Additionally, he said, while fighter pilots are often rewarded for short bursts of danger with long stretches of tranquility, a Mossad combatant, living in an enemy country without any sort of diplomatic immunity, is forced to return to her routine – to a fabricated existence, to lovers that have to be lied to and to friends that have to be kept at an arm’s length.
In setting out the initial framework of the novel, Reicher-Atir drew inspiration from intelligence agents he knew personally and from the lives of two Mossad combatants – Erika Chambers and Sylvia Rafael.
Rafael, born in South Africa to a Jewish father and Christian mother, moved to a kibbutz in the sixties and, like the protagonist in the book, taught English before being drafted into the Mossad. She operated for years, playing an active role in the post-Munich Mossad operations in Europe, before being arrested in July 1973, in Lillehammer, Norway. Mossad assassins had killed Ahmed Bouchiki, a Moroccan waiter they mistakenly believed to be Ali Hassan Salame, the man thought to have masterminded the Munich Olympics massacre. A Mossad non-combatant, Dan Arbel, was arrested and led the police to Rafael. Her Norwegian lawyer, not inured to her charms, defended her in court – she was sentenced to five years, but served only 15 months – and then married her. Yet for Reicher-Atir, it was Rafael’s sadness late in life, she died in 2005 and is buried on Kibbutz Ramat Hakovesh, which drew him to the character.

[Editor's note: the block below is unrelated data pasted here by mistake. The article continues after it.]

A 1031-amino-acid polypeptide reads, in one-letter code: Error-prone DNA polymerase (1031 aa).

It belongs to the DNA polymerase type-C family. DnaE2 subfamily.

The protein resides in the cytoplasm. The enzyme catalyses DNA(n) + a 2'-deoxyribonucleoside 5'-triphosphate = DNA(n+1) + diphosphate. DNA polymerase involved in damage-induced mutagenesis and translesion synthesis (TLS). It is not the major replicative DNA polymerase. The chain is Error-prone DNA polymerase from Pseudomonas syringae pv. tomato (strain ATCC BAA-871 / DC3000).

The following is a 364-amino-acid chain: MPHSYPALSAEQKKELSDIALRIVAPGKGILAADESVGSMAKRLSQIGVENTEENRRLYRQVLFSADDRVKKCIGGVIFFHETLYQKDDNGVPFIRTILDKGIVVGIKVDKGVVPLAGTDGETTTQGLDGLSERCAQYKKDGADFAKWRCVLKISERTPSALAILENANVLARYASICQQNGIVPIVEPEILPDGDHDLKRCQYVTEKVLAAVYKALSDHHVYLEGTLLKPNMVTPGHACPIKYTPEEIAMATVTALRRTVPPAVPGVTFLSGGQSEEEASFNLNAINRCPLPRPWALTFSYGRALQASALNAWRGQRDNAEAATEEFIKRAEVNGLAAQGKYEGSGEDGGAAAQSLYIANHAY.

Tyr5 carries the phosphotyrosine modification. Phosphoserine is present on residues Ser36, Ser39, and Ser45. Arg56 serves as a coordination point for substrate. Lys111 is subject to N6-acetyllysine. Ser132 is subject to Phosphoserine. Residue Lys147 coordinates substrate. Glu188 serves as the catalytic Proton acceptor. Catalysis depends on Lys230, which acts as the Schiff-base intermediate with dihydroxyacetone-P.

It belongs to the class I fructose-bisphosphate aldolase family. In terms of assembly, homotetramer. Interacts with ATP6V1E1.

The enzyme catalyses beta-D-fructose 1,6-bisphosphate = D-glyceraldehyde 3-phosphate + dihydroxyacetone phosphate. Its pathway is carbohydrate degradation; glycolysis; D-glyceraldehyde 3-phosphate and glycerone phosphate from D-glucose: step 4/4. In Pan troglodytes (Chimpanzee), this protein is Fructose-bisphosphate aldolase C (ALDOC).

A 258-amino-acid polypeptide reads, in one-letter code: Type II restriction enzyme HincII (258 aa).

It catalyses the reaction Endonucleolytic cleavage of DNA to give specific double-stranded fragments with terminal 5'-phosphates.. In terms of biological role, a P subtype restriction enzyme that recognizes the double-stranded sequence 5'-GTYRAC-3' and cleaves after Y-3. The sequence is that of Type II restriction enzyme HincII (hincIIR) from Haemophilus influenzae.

Chambers intrigued him, he said, because of “the extent of her sacrifice — of her true identity.” A graduate of a British University with a tailor-made back story of involvement in German-based Palestinian aid organizations, she flew to Beirut in late 1978, just as the net around the real Ali Hassan Salame began to close. It seems she did so with her real name and passport.
She arrived in Beirut, ostensibly for philanthropic work, and rented a high rise apartment. She painted daily on the balcony and built up a persona as a cat woman, feeding the neighborhood strays. Several months later, on January 22, 1979, Salameh’s convoy, traveling past Chambers’ apartment on Verdun Street, was stopped by a powerful blast: Chambers, who had gotten to know Salameh and become acquainted with his daily routine, allegedly hit the detonator. Later she told neighbors she had to rest and recuperate after the commotion and, after asking them to watch over the cats, slipped out of the country.
There are similar events depicted in “The English Teacher.” But they are peripheral. The focus of the book is on what is not known – the internal life of such a woman, the grinding toll of constant vigilance, the limitations on love while operating clandestinely, and the complex but ameliorating relationship between a combatant in an enemy country and his or her handler or case officer.
And Reicher-Atir, who said he was not hobbled by the secrets he holds – “they are facts; they have nothing to do with literary affairs” – is masterful in his depiction of this inner world and the scars it leaves over time.